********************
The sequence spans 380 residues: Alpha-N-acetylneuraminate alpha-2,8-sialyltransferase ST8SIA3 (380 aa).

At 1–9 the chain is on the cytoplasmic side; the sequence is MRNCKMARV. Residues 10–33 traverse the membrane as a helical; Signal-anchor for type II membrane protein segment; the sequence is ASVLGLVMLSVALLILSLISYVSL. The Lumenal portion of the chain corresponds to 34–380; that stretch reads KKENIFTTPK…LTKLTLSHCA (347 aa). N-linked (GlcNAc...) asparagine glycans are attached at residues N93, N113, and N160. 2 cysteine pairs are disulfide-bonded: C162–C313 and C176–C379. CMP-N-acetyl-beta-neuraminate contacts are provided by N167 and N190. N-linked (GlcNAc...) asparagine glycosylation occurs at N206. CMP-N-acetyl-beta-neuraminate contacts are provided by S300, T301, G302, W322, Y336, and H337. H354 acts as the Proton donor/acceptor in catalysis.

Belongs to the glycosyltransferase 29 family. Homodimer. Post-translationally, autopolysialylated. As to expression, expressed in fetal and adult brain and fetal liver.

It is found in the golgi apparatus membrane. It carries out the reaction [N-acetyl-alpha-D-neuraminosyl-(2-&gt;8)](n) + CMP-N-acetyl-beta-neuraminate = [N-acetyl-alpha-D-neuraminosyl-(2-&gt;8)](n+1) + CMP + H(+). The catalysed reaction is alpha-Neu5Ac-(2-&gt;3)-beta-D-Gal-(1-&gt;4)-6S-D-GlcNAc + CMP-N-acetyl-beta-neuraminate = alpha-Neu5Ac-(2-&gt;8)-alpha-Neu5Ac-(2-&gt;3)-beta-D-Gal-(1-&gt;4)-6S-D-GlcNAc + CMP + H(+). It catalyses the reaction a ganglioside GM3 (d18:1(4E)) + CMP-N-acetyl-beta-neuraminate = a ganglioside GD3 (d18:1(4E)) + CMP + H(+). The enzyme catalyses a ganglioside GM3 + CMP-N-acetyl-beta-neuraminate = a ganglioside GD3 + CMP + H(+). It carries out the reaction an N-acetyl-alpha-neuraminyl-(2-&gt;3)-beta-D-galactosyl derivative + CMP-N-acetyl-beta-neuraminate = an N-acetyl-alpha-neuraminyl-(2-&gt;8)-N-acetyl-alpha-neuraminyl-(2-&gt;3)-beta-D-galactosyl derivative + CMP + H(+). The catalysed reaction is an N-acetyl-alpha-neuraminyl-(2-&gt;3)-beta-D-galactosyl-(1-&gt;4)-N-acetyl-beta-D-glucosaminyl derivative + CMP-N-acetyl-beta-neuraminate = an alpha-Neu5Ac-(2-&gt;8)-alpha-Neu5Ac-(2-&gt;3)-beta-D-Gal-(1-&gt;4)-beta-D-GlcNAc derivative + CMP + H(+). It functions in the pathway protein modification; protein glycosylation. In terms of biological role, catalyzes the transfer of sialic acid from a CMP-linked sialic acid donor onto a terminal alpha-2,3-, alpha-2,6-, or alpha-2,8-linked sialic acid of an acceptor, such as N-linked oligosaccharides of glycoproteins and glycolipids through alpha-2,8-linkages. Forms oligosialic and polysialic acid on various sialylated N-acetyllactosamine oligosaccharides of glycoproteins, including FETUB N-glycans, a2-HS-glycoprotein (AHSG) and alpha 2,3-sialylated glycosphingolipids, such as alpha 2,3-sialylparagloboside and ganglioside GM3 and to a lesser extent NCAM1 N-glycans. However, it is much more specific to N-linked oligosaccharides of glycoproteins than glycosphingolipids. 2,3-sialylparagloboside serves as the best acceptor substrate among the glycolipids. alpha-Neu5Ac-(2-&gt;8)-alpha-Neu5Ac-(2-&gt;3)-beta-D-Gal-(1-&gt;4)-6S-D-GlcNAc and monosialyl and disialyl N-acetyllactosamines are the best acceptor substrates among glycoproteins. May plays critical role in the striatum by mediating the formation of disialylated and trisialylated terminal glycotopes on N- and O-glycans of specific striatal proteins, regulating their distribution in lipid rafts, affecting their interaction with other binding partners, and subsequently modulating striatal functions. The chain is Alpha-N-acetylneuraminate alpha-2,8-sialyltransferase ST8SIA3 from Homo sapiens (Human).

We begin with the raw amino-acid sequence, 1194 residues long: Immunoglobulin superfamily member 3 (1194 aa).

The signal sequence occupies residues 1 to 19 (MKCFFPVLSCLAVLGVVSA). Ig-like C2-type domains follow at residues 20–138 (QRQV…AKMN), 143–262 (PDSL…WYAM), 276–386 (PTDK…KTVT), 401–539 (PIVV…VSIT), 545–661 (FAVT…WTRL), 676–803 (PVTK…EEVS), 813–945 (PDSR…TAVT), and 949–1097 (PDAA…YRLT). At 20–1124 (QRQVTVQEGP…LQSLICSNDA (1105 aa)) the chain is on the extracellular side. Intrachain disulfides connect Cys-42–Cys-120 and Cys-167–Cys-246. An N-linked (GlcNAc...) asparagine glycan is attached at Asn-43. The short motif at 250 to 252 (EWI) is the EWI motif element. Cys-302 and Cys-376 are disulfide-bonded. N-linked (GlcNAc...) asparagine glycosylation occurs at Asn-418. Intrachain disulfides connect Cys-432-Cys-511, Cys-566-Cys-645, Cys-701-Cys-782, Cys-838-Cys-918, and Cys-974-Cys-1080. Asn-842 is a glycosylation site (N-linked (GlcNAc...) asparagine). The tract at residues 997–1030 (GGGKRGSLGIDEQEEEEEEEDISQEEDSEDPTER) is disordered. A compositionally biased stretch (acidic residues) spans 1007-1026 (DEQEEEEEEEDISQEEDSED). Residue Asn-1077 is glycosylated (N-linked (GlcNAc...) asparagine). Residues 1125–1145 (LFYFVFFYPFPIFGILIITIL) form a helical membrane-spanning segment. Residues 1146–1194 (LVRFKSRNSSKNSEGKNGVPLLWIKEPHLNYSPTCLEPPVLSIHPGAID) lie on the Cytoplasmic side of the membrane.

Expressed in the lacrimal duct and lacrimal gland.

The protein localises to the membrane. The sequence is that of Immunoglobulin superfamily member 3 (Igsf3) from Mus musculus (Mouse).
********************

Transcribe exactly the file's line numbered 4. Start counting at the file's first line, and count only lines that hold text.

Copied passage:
It is found in the golgi apparatus membrane. It carries out the reaction [N-acetyl-alpha-D-neuraminosyl-(2-&gt;8)](n) + CMP-N-acetyl-beta-neuraminate = [N-acetyl-alpha-D-neuraminosyl-(2-&gt;8)](n+1) + CMP + H(+). The catalysed reaction is alpha-Neu5Ac-(2-&gt;3)-beta-D-Gal-(1-&gt;4)-6S-D-GlcNAc + CMP-N-acetyl-beta-neuraminate = alpha-Neu5Ac-(2-&gt;8)-alpha-Neu5Ac-(2-&gt;3)-beta-D-Gal-(1-&gt;4)-6S-D-GlcNAc + CMP + H(+). It catalyses the reaction a ganglioside GM3 (d18:1(4E)) + CMP-N-acetyl-beta-neuraminate = a ganglioside GD3 (d18:1(4E)) + CMP + H(+). The enzyme catalyses a ganglioside GM3 + CMP-N-acetyl-beta-neuraminate = a ganglioside GD3 + CMP + H(+). It carries out the reaction an N-acetyl-alpha-neuraminyl-(2-&gt;3)-beta-D-galactosyl derivative + CMP-N-acetyl-beta-neuraminate = an N-acetyl-alpha-neuraminyl-(2-&gt;8)-N-acetyl-alpha-neuraminyl-(2-&gt;3)-beta-D-galactosyl derivative + CMP + H(+). The catalysed reaction is an N-acetyl-alpha-neuraminyl-(2-&gt;3)-beta-D-galactosyl-(1-&gt;4)-N-acetyl-beta-D-glucosaminyl derivative + CMP-N-acetyl-beta-neuraminate = an alpha-Neu5Ac-(2-&gt;8)-alpha-Neu5Ac-(2-&gt;3)-beta-D-Gal-(1-&gt;4)-beta-D-GlcNAc derivative + CMP + H(+). It functions in the pathway protein modification; protein glycosylation. In terms of biological role, catalyzes the transfer of sialic acid from a CMP-linked sialic acid donor onto a terminal alpha-2,3-, alpha-2,6-, or alpha-2,8-linked sialic acid of an acceptor, such as N-linked oligosaccharides of glycoproteins and glycolipids through alpha-2,8-linkages. Forms oligosialic and polysialic acid on various sialylated N-acetyllactosamine oligosaccharides of glycoproteins, including FETUB N-glycans, a2-HS-glycoprotein (AHSG) and alpha 2,3-sialylated glycosphingolipids, such as alpha 2,3-sialylparagloboside and ganglioside GM3 and to a lesser extent NCAM1 N-glycans. However, it is much more specific to N-linked oligosaccharides of glycoproteins than glycosphingolipids. 2,3-sialylparagloboside serves as the best acceptor substrate among the glycolipids. alpha-Neu5Ac-(2-&gt;8)-alpha-Neu5Ac-(2-&gt;3)-beta-D-Gal-(1-&gt;4)-6S-D-GlcNAc and monosialyl and disialyl N-acetyllactosamines are the best acceptor substrates among glycoproteins. May plays critical role in the striatum by mediating the formation of disialylated and trisialylated terminal glycotopes on N- and O-glycans of specific striatal proteins, regulating their distribution in lipid rafts, affecting their interaction with other binding partners, and subsequently modulating striatal functions. The chain is Alpha-N-acetylneuraminate alpha-2,8-sialyltransferase ST8SIA3 from Homo sapiens (Human).